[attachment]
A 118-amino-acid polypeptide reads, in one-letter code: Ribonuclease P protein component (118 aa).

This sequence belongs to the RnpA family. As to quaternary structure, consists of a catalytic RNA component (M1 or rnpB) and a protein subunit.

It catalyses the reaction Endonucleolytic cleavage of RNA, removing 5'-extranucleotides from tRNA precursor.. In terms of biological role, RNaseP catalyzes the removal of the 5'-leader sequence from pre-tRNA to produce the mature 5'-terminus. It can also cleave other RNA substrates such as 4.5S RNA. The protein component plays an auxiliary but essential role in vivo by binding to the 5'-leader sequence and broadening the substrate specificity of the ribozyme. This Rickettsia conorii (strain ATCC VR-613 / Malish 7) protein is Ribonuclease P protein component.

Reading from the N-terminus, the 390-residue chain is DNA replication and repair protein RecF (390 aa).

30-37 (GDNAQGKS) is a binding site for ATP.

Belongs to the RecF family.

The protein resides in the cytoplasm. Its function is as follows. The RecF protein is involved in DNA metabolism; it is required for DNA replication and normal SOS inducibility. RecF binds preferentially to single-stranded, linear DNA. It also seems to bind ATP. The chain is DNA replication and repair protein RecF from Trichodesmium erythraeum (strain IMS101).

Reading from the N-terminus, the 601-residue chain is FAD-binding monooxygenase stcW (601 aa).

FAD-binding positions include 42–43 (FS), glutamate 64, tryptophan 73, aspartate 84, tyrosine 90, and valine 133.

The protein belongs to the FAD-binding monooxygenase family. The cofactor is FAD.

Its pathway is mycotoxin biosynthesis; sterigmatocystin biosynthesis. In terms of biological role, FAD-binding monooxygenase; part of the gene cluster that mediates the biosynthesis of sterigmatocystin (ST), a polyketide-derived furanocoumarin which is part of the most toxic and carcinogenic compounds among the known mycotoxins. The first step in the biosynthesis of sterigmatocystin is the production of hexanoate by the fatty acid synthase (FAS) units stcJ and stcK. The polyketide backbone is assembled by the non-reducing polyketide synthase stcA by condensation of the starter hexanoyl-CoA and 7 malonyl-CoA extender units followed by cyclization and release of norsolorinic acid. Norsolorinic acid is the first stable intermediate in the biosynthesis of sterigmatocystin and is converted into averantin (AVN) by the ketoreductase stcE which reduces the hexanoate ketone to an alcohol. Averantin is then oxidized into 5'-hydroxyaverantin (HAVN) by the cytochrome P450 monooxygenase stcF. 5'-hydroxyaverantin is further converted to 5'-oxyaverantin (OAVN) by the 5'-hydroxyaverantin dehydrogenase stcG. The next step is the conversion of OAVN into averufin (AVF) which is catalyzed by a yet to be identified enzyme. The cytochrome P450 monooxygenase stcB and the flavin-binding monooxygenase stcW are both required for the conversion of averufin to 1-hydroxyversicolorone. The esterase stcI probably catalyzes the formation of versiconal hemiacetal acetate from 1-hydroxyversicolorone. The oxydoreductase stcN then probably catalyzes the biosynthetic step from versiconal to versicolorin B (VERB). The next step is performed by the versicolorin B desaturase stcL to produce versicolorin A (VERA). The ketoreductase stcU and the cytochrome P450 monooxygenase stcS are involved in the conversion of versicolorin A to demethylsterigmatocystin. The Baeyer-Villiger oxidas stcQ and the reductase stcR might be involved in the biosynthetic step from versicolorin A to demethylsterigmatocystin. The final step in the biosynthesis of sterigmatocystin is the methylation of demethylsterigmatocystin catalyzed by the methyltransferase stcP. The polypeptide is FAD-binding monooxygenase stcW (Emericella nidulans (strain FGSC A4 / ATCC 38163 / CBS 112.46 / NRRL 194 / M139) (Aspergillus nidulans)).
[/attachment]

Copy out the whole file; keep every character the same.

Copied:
A 118-amino-acid polypeptide reads, in one-letter code: Ribonuclease P protein component (118 aa).

This sequence belongs to the RnpA family. As to quaternary structure, consists of a catalytic RNA component (M1 or rnpB) and a protein subunit.

It catalyses the reaction Endonucleolytic cleavage of RNA, removing 5'-extranucleotides from tRNA precursor.. In terms of biological role, RNaseP catalyzes the removal of the 5'-leader sequence from pre-tRNA to produce the mature 5'-terminus. It can also cleave other RNA substrates such as 4.5S RNA. The protein component plays an auxiliary but essential role in vivo by binding to the 5'-leader sequence and broadening the substrate specificity of the ribozyme. This Rickettsia conorii (strain ATCC VR-613 / Malish 7) protein is Ribonuclease P protein component.

Reading from the N-terminus, the 390-residue chain is DNA replication and repair protein RecF (390 aa).

30-37 (GDNAQGKS) is a binding site for ATP.

Belongs to the RecF family.

The protein resides in the cytoplasm. Its function is as follows. The RecF protein is involved in DNA metabolism; it is required for DNA replication and normal SOS inducibility. RecF binds preferentially to single-stranded, linear DNA. It also seems to bind ATP. The chain is DNA replication and repair protein RecF from Trichodesmium erythraeum (strain IMS101).

Reading from the N-terminus, the 601-residue chain is FAD-binding monooxygenase stcW (601 aa).

FAD-binding positions include 42–43 (FS), glutamate 64, tryptophan 73, aspartate 84, tyrosine 90, and valine 133.

The protein belongs to the FAD-binding monooxygenase family. The cofactor is FAD.

Its pathway is mycotoxin biosynthesis; sterigmatocystin biosynthesis. In terms of biological role, FAD-binding monooxygenase; part of the gene cluster that mediates the biosynthesis of sterigmatocystin (ST), a polyketide-derived furanocoumarin which is part of the most toxic and carcinogenic compounds among the known mycotoxins. The first step in the biosynthesis of sterigmatocystin is the production of hexanoate by the fatty acid synthase (FAS) units stcJ and stcK. The polyketide backbone is assembled by the non-reducing polyketide synthase stcA by condensation of the starter hexanoyl-CoA and 7 malonyl-CoA extender units followed by cyclization and release of norsolorinic acid. Norsolorinic acid is the first stable intermediate in the biosynthesis of sterigmatocystin and is converted into averantin (AVN) by the ketoreductase stcE which reduces the hexanoate ketone to an alcohol. Averantin is then oxidized into 5'-hydroxyaverantin (HAVN) by the cytochrome P450 monooxygenase stcF. 5'-hydroxyaverantin is further converted to 5'-oxyaverantin (OAVN) by the 5'-hydroxyaverantin dehydrogenase stcG. The next step is the conversion of OAVN into averufin (AVF) which is catalyzed by a yet to be identified enzyme. The cytochrome P450 monooxygenase stcB and the flavin-binding monooxygenase stcW are both required for the conversion of averufin to 1-hydroxyversicolorone. The esterase stcI probably catalyzes the formation of versiconal hemiacetal acetate from 1-hydroxyversicolorone. The oxydoreductase stcN then probably catalyzes the biosynthetic step from versiconal to versicolorin B (VERB). The next step is performed by the versicolorin B desaturase stcL to produce versicolorin A (VERA). The ketoreductase stcU and the cytochrome P450 monooxygenase stcS are involved in the conversion of versicolorin A to demethylsterigmatocystin. The Baeyer-Villiger oxidas stcQ and the reductase stcR might be involved in the biosynthetic step from versicolorin A to demethylsterigmatocystin. The final step in the biosynthesis of sterigmatocystin is the methylation of demethylsterigmatocystin catalyzed by the methyltransferase stcP. The polypeptide is FAD-binding monooxygenase stcW (Emericella nidulans (strain FGSC A4 / ATCC 38163 / CBS 112.46 / NRRL 194 / M139) (Aspergillus nidulans)).